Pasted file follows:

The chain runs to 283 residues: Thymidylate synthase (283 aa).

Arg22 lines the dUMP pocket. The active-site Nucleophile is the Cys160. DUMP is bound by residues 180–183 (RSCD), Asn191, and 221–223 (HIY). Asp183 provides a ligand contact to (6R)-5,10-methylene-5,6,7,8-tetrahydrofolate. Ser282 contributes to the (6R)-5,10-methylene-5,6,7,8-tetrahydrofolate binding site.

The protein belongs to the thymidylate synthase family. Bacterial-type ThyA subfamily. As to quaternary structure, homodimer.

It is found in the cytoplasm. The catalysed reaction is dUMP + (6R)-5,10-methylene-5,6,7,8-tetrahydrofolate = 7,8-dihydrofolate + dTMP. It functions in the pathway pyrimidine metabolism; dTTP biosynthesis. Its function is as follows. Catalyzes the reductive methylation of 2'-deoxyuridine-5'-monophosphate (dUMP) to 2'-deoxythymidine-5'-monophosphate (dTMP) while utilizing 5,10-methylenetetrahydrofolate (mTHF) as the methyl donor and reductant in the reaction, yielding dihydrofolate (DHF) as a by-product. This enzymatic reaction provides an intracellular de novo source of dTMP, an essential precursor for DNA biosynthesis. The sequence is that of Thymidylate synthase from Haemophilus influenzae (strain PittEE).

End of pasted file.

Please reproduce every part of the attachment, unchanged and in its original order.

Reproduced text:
The chain runs to 283 residues: Thymidylate synthase (283 aa).

Arg22 lines the dUMP pocket. The active-site Nucleophile is the Cys160. DUMP is bound by residues 180–183 (RSCD), Asn191, and 221–223 (HIY). Asp183 provides a ligand contact to (6R)-5,10-methylene-5,6,7,8-tetrahydrofolate. Ser282 contributes to the (6R)-5,10-methylene-5,6,7,8-tetrahydrofolate binding site.

The protein belongs to the thymidylate synthase family. Bacterial-type ThyA subfamily. As to quaternary structure, homodimer.

It is found in the cytoplasm. The catalysed reaction is dUMP + (6R)-5,10-methylene-5,6,7,8-tetrahydrofolate = 7,8-dihydrofolate + dTMP. It functions in the pathway pyrimidine metabolism; dTTP biosynthesis. Its function is as follows. Catalyzes the reductive methylation of 2'-deoxyuridine-5'-monophosphate (dUMP) to 2'-deoxythymidine-5'-monophosphate (dTMP) while utilizing 5,10-methylenetetrahydrofolate (mTHF) as the methyl donor and reductant in the reaction, yielding dihydrofolate (DHF) as a by-product. This enzymatic reaction provides an intracellular de novo source of dTMP, an essential precursor for DNA biosynthesis. The sequence is that of Thymidylate synthase from Haemophilus influenzae (strain PittEE).